RCMP in the Kelowna area seized more marijuana plants than any other detachment in the province over the last year, illustrating a trend of growing operations migrating away from big cities, authorities say.
Richmond came in tenth in the province with 4,527 plants between April 2011 and March 2012.
An RCMP database listing growing operations shows Kelowna officers seized 13,706 plants between April 2011 and March 2012. Surrey RCMP came in a close second, seizing 13,389 plants over the same period. When combined with the nearby communities of West Kelowna and Lake County, however, the Kelowna figure rises to 26,926 plants seized.
"There's certainly a distinct trend that's happening ... for grow operations to migrate towards areas that are more rural in nature, that haven't necessarily developed the bylaws or abilities to combat them as effectively as, say, the larger centres have," said Kelowna RCMP Const. Kris Clark.
Kelowna RCMP have made some significant seizures in recent months that have bumped up their numbers, Clark said. In February of this year, they made two seizures of 3,575 plants and 5,539 plants within three days of each other.
The biggest seizure over the last year occurred in Falkland, a community of about 600 along Highway 97 between Kamloops and Vernon, where RCMP seized 13,383 marijuana plants - almost as many as were seized in Surrey over the entire year - on March 21.
RCMP in Surrey, however, conducted the most individual raids of any detachment in the province, uncovering 21 growing operations and one residence containing methamphetamines.
Surrey Fire Chief Len Garis said the municipality's aggressive push to stamp out growing operations, through both police enforcement and the city's electrical fire safety initiative, has resulted in an 81.6-per-cent reduction in the number of confirmed growing operations identified between 2007 and 2011.
Under the fire safety initiative, enforcement teams are able to conduct safety inspections of premises using abnormally high amounts of electricity or flagged as suspicious by the public.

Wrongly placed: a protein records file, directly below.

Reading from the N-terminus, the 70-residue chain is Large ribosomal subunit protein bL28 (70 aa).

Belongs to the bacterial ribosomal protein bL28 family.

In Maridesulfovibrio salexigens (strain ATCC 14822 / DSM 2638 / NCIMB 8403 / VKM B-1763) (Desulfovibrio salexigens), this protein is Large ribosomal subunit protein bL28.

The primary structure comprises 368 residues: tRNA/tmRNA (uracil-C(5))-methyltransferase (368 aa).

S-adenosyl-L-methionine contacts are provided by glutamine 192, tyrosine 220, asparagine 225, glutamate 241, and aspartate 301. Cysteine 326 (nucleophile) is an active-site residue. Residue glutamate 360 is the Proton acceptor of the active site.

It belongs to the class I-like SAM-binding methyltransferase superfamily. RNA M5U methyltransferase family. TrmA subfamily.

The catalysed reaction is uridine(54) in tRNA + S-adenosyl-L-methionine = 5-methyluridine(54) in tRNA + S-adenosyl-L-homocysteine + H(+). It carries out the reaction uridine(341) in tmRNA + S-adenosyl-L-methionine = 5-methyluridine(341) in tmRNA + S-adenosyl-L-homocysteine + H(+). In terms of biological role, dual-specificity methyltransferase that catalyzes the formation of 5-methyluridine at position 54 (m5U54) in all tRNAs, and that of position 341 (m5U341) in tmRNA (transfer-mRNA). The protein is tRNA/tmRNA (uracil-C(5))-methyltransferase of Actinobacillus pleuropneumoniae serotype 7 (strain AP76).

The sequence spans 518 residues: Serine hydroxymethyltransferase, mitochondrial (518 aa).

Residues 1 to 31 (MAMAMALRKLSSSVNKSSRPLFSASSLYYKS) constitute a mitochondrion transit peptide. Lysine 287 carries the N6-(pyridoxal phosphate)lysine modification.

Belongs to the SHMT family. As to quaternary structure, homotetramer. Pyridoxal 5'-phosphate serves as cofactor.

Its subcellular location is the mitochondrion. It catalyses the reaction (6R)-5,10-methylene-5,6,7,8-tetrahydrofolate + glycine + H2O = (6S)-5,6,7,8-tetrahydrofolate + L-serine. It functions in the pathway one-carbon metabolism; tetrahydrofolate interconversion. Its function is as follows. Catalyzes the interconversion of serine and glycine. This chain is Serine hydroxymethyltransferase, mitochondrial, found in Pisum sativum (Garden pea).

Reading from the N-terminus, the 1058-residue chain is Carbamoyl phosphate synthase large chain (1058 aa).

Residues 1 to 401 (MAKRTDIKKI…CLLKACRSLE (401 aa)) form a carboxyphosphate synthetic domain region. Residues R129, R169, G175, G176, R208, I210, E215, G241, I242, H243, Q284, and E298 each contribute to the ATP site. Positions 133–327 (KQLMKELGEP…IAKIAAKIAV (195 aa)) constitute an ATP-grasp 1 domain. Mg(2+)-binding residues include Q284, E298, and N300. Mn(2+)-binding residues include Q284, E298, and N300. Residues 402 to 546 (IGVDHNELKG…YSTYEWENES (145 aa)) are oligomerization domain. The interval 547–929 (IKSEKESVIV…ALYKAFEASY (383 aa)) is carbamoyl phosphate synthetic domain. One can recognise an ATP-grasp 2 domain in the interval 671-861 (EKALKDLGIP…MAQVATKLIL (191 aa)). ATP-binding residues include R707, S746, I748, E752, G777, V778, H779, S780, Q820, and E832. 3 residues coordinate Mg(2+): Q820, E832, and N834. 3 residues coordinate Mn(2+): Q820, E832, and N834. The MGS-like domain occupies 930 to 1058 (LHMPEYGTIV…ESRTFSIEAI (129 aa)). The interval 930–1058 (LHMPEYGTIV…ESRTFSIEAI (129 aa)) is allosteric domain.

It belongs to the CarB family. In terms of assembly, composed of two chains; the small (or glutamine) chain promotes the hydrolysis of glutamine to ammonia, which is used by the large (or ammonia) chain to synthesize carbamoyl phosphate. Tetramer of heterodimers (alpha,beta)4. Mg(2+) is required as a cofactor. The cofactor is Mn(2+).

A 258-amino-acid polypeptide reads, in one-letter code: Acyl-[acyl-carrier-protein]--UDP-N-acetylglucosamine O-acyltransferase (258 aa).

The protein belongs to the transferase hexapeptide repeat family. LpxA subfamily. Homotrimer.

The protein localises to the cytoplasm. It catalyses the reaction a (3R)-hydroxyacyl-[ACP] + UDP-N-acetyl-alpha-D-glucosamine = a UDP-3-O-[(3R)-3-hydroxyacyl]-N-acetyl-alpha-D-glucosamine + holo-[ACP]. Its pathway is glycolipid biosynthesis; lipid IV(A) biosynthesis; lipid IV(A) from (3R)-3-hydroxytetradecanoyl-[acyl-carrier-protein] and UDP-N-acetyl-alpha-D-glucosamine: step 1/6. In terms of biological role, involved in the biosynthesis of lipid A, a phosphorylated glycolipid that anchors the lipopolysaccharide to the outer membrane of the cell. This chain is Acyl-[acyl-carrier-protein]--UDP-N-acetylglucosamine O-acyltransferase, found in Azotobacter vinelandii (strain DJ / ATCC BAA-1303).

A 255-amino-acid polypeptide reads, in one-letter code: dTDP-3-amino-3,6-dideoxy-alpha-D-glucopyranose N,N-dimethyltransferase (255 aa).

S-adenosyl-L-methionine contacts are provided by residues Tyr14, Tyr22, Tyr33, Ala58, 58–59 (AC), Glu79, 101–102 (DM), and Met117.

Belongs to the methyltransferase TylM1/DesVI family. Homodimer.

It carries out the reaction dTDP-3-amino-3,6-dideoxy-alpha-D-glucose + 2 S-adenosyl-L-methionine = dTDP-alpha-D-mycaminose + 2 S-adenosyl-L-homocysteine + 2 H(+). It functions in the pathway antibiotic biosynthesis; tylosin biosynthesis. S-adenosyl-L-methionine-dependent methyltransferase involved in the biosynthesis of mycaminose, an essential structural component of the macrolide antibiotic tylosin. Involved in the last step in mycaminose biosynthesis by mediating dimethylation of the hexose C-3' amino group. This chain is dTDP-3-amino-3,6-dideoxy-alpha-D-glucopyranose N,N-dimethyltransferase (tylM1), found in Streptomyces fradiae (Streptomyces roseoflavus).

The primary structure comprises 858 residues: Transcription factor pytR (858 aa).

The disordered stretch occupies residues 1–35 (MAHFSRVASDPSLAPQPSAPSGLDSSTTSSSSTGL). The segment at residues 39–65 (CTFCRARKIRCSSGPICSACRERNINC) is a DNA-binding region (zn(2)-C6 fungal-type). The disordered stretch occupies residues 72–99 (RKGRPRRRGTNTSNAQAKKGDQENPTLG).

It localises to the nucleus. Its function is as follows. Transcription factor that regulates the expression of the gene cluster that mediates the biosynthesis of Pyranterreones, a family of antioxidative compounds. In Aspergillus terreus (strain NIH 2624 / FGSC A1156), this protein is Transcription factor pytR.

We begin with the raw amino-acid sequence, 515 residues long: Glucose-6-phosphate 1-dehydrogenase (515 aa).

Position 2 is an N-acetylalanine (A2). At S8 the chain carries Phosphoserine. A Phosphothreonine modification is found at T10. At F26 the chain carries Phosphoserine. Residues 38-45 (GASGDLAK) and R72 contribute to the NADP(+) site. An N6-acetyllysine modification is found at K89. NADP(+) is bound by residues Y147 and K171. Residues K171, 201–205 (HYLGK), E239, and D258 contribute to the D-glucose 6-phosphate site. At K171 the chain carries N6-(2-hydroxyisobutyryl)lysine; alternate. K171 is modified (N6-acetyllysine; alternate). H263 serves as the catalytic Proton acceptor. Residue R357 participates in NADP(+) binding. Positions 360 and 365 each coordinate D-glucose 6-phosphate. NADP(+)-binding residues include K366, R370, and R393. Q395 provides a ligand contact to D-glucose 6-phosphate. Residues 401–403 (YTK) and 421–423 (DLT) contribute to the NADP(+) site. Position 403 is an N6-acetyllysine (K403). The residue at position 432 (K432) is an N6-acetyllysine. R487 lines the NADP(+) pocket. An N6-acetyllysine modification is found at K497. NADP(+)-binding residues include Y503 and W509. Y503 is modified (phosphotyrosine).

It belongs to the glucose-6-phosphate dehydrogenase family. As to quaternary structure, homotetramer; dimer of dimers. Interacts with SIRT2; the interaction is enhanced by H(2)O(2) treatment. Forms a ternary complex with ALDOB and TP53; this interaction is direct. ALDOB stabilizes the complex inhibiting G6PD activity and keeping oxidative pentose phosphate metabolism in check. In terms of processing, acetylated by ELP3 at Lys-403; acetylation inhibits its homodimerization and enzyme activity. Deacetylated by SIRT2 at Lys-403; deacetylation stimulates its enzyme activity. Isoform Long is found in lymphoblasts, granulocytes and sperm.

"Our objective is to clearly make Surrey not a desirable place to set up a grow op because of the safety issues associated with it," Garis said. "In some cases, the problem moves to other communities that aren't paying as much attention to this particular problem."
The database refers only to B.C. communities policed by the RCMP and does not include cities with their own municipal forces such as Vancouver, New Westminster, Delta, Abbotsford, Victoria and Saanich.
There were 13 dismantled or reported growing operations in Vancouver in 2011 and three so far this year, Vancouver police Const. Lindsey Houghton said in a statement, noting this is down from 81 in 2009 and 455 in 2001.
Houghton credits the drop in part to the fact that people live so close together and partly to Vancouver's aggressive use of property forfeiture when growing operations are discovered. He was not able to provide the number of plants seized by Vancouver police over the last year.
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Factbar: Top 10 municipalities, by number of plants seized, April 2011 - March 2012
Kelowna (13,706 plants)
Surrey (13,389 plants)
Falkland (13,383 plants)
Prince George (11,176 plants)
Maple Ridge (9,207 plants)
100 Mile House (8,844 plants)
Lake Country (8,042 plants + 8,288 grams)
Pitt Meadows (6,211 plants)
West Kelowna (5,178 plants)
Richmond (4,527 plants)
*Only includes communities policed by RCMP
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